The aim was to determine the sensitivity of the new symptom based index test Altered Signs and Symptoms Emerge Sudden in Sepsis (ASSESS) in order to identify sepsis and compare it with four established index tests in the prehospital care.

    METHOD

    This is a quantitative study were the researchers collected data from medical records, and tested whether a new symptom based index test ASSESS was significantly better to identify sepsis compared to Rapid Emergency Triage and Treatment System (RETTS-ESS 47), BAS 90-30-90, Quick Sequential [Sepsis-related] (qSOFA) and The prehospital severe sepsis screening tool (PSSST). According to the Standards for Reporting of Diagnostic Accuracy (STARD-concept), a retrospective diagnostic accuracy and cohort study was conducted. The participants were 380 consecutive adult patients (age >18 years) who activated the Prehospital care-system and were transported to Skaraborgs County Hospital in west of Sweden , and subsequently discharged with an ICD-10-code consistent with sepsis, during a three-month period between January through April, 2012.

    RESULTS

    Of 380 patients 180 (47%) were female and 200 (53%) were male and with a mean age of 74±15 years. The ASSESS had a higher sensitivity to all four established index tests. Of the included symptoms in ASSESS the most common were sudden fever (63,9%), sudden breathing difficulties (60%), sudden muscle weakness (23,9%) and sudden gastrointestinal symptoms (20,2%).

    CONCLUSION

    ASSESS showed a higher sensitivity compared to the other four index test, which could in turn enable an earlier identification of sepsis patients in the prehospital care. Symptom presentation is included in the ASSESS index test as compared to the other four index tests which focus in major on vital signs alone. An inclusion of symptom presentation in a prehospital screening tool may thus increase the identification of sepsis. However, evidence on clinical benefit of the ASSESS index test need to be prospectively validated. 

  • 83.
    Sandlund, Mikael
    et al.
    Umeå University.
    Bremer, Anders
    Linnaeus University, Faculty of Health and Life Sciences, Department of Health and Caring Sciences.
    Ågård, Anders
    Sahlgrenska University Hospital.
    Engström, Ingemar
    Universitetssjukvårdens forskningscentrum, Örebro.
    Sallin, Karl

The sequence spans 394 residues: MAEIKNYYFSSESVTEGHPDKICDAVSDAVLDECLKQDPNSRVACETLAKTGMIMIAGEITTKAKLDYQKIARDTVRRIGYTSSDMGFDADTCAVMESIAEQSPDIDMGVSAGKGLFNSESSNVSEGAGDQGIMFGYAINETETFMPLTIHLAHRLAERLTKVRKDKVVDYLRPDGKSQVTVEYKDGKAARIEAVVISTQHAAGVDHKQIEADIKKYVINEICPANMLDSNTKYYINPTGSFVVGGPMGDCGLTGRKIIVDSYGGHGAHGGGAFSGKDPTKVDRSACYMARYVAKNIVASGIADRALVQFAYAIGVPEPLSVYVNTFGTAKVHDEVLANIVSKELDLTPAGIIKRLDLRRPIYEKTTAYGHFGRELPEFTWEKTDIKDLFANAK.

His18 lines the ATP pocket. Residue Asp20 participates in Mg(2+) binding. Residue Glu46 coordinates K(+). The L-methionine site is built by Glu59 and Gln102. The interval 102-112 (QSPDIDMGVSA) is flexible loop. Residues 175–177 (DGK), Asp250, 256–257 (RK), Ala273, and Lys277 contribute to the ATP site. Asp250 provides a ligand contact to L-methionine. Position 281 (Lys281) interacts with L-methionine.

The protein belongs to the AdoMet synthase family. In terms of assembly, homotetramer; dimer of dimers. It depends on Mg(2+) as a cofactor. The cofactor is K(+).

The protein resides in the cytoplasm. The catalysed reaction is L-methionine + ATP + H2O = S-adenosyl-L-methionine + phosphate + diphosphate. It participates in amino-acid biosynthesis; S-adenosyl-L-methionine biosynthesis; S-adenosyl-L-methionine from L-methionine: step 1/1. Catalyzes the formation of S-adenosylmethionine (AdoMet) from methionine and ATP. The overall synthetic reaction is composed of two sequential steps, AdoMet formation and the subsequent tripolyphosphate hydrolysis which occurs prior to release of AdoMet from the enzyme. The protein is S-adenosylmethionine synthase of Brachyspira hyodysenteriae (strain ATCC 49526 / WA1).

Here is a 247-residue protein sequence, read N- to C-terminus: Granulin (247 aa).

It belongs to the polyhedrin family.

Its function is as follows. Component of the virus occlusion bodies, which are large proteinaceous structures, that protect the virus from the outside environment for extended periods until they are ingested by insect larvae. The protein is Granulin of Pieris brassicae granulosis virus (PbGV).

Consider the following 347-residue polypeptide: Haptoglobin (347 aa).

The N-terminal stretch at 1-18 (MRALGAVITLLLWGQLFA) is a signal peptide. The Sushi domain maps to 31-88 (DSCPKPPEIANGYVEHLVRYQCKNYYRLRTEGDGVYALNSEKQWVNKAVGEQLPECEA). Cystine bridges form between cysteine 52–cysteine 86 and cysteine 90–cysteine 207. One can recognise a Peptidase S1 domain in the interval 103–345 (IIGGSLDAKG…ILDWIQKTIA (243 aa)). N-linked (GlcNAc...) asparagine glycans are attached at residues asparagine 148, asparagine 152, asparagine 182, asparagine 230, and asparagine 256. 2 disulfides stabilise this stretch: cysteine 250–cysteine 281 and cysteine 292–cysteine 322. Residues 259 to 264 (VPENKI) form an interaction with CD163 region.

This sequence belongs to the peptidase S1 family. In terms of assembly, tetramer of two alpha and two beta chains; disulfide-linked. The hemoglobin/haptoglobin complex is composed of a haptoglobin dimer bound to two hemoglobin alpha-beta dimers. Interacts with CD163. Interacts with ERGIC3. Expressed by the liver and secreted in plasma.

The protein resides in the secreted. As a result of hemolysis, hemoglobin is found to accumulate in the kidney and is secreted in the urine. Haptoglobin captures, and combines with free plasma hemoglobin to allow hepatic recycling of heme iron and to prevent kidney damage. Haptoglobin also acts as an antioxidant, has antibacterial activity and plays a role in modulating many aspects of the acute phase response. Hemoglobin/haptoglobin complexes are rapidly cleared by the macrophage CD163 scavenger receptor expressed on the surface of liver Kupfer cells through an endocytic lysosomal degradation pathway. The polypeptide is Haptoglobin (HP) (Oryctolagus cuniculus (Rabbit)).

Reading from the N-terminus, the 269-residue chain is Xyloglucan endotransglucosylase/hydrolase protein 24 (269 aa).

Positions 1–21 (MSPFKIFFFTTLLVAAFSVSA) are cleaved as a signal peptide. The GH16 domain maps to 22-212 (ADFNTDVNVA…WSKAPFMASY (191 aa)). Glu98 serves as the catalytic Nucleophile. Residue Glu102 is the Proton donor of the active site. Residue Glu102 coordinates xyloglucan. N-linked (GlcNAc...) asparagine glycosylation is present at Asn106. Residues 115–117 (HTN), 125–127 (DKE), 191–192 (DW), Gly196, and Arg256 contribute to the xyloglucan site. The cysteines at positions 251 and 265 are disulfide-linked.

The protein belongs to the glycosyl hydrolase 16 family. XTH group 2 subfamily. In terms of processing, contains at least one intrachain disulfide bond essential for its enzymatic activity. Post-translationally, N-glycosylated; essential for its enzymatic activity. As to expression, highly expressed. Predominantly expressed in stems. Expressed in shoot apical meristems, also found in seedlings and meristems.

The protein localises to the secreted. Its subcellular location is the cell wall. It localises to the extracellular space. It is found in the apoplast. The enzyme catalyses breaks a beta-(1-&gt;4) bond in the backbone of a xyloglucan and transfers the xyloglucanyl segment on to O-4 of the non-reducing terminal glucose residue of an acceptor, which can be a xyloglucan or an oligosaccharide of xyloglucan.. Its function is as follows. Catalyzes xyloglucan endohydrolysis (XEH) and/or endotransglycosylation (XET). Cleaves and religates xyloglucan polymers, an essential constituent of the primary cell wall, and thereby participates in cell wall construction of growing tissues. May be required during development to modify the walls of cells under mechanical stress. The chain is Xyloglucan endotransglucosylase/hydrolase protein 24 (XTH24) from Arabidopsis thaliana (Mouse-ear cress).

Uppsala University.
    Kontinuitet främjar personligt och professionellt ansvarstagade2017In: Läkartidningen, ISSN 0023-7205, E-ISSN 1652-7518, Vol. 114, no 42, p. 1-2, article id ETHIArticle in journal (Other (popular science, discussion, etc.))
    Abstract [sv]

    Att utröna medicinska behov, fatta beslut och se dem genomförda är läkarens ansvar.

    För att få veta den enskilde patientens värderingar och önskemål krävs en förtroendefull relation med vårdgivaren. Kontinuitet förenklar skapandet av en sådan relation.  

    Trots att kontinuitet är centralt är det inte ett mål i sig, utan bör betraktas som ett medel för att uppnå andra mål som följer av läkarens yrkesetik och lagstiftning.

  • 84.
    Sandman, Lars
    et al.
    University of Borås, Sweden.
    Bremer, Anders
    University of Borås, Sweden.
    Etik inom ambulanssjukvården2016In: Prehospital akutsjukvård / [ed] Björn-Ove Suserud, Lars Lundberg, Stockholm: Liber, 2016, 2, p. 26-39Chapter in book (Other academic)
  • 85.
    Steel, Karin
    et al.
    Linköping University.
    Bremer, Anders
    Linnaeus University, Faculty of Health and Life Sciences, Department of Health and Caring Sciences. Kalmar County Council.
    Gunnarsson, Lise-Lotte
    Linnaeus University, Faculty of Health and Life Sciences, Department of Health and Caring Sciences.
    Årestedt, Kristofer
    Linnaeus University, Faculty of Health and Life Sciences, Department of Health and Caring Sciences. Kalmar County Council.
    Strömberg, Anna
    Linköping University.
    Hjelm, Carina
    Linköping University.
    Nurses’ perceptions of cognitive function in survivors after cardiac arrest: a qualitative study2018In: Resuscitation, ISSN 0300-9572, E-ISSN 1873-1570, Vol. 130, no s1, p. e128-e128Article in journal (Refereed)
  • 86.
    Strandmark, Rasmus
    et al.
    Sahlgrenska University Hospital, Sweden.
    Herlitz, Johan
    Sahlgrenska University Hospital, Sweden;University of Borås, Sweden.
    Axelsson, Christer
    University of Borås, Sweden.
    Claesson, Andreas
    Karolinska Institutet, Sweden.
    Bremer, Anders
    University of Borås, Sweden.
    Karlsson, Thomas
    University of Gothenburg, Sweden.
    Jimenez-Herrera, Maria
    Universitat Rovira i Virgili, Spain.
    Ravn-Fischer, Annica
    Sahlgrenska University Hospital, Sweden.
    Determinants of pre-hospital pharmacological intervention and its association with outcome in acute myocardial infarction2015In: Scandinavian Journal of Trauma, Resuscitation and Emergency Medicine, ISSN 1757-7241, E-ISSN 1757-7241, Vol. 23, no 105Article in journal (Refereed)
    Abstract [en]

    Background: The aim of this study was a) To identify predictors of the use of aspirin in the pre-hospital setting in acute myocardial infarction (AMI) and b) To analyze whether the use of any of the recommended medications was associated with outcome.